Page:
Skip to main content

Ontario Provincial Police arrest 64 suspects in child sexual exploitation investigation


Ontario Provincial Police say 64 suspects are facing a combined 348 charges in connection with a series of child sexual exploitation investigations that spanned the province.

The arrests were announced at a news conference in Scarborough on Wednesday morning as officers provided more details about a multi-jurisdictional investigation, dubbed Project Aquatic.

According to police, the case was launched in February 2024 and included 129 separate investigations from across Ontario involving online sexual abuse material.

Det.- Sgt. Tim Brown told reporters Wednesday that 34 child victims were identified as part of the investigation. Police noted that as a result of Project Aquatic, another 30 children were “safeguarded," which Brown defined as removing children from “a dangerous position” where they could be “offended against.”

More than 600 digital devices were seized as part of the investigation, police said.

“It ranged from teenagers right up to senior citizens, as far as people who were arrested,” Brown said. “We find offenders across the province, every walk of life, every age.”

Police allege that in one case, an individual set up a meeting with undercover investigators with the intention to meet with a child for a sexual purpose. Another suspect, police said, was in possession of approximately 21 terabytes of data containing child sexual abuse material.

Toronto police told CP24 that 13 of the suspects were arrested in in the city and now face a combined 69 criminal charges.

The majority of the investigation, Brown said, was "reactive," with investigators responding to complaints from different electronic service providers.

"We are working tirelessly to continuously apply pressure to those who seek to harm our children," Brown told reporters. "These dangers are not confined to the shadowy corners of the internet. Predators go where children go."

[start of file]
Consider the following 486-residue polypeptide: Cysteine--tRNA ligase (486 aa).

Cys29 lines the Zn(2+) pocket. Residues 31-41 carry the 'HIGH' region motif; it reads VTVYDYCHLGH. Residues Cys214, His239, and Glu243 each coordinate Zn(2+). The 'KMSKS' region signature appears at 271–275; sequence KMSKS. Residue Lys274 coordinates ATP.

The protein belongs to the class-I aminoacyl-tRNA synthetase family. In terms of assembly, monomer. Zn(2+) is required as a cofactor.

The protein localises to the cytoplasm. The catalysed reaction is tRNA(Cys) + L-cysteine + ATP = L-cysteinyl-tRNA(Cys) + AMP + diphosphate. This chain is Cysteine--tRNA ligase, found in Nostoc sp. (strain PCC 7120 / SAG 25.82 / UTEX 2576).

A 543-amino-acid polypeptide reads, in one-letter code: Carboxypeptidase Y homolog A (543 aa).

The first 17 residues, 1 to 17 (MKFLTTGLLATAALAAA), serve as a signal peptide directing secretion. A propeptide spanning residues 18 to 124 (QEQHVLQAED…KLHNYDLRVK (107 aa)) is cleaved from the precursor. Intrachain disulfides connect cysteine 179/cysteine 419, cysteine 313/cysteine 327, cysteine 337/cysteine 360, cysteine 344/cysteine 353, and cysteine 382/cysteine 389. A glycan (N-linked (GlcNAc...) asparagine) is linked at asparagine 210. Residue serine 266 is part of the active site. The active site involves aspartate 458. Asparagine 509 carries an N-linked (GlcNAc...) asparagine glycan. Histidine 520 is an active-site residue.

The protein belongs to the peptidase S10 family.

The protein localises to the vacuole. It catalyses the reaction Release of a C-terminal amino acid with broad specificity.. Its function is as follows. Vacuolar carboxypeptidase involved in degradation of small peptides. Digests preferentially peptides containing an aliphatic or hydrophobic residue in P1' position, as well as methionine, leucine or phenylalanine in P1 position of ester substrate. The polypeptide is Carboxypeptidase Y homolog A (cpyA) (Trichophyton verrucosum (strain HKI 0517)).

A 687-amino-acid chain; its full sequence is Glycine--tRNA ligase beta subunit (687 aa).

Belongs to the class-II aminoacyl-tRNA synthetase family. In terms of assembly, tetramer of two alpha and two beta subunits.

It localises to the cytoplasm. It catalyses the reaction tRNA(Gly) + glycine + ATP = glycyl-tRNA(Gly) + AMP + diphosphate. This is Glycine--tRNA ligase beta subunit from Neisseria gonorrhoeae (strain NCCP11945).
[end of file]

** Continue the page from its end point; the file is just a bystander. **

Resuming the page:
Signy Arnason, the Associate Executive Director of the Canadian Centre for Child Protection, said Canada's tipline for reporting online child sexual abuse and exploitation,, receives about 2,000 to 3,000 tips per month.

“Through our work, we have observed growing networks of adults with problematic sexual interest in children. These online communities share child abuse sexual material, encourage one another to share tactics that include how-to manuals,” she said.

“They normalize the sexual abuse and exploitation of children. Many within these communities obsess over certain victims, try to locate them, and even stalk them well into adulthood. Environments like the dark web fester and facilitate this conduct and AI generated images have tipped the scale on an already epidemic-sized issued.”

Arnason said the number of tips involving AI-generated images has skyrocketed in Canada in recent years.

“There is two sides to that equation. There is one where offenders are seeking the tools to take existing child sexual abuse material to create an AI-generated image. You can only imagine the nightmare for those victims… now there is actually new abusive imagery of them,” she said.

“The second layer to this is the nude AI generators that youth get their hands on and think it is funny to produce an AI generated image of a kid in school. That issue has exploded and we are dealing with schools right across the country where all of a sudden they’ve got this problem… We know that this is incredibly traumatizing and damaging to youth in particular.”

She noted that more government action and regulation is needed to deal with the situation.

“We know that police across Canada cannot keep up. And hotlines around the world... are being flooded with reports involving concerns of child sexual abuse material as well as online sexual violence toward youth,” she said.

"This issue requires a commitment from a multitude of sectors; law enforcement, governments, online platforms, educators, parents and organizations like ours are critical in this fight. But more has to be done."

She added that technology companies must also to do more to help protect children.

“We must approach the protection of children online with the same vigour we have rightfully committed to safeguarding children offline. Technology companies have wielded far too much power, for profit, at the expense of children and long gone are the days of expecting companies to prioritize child safety through voluntary action,” she said.

“Upload prevention, expedited removal of child sexual abuse material, and proper moderation and training are equally critical elements in the fight against online exploitation and abuse of children.” Top Stories

Stay Connected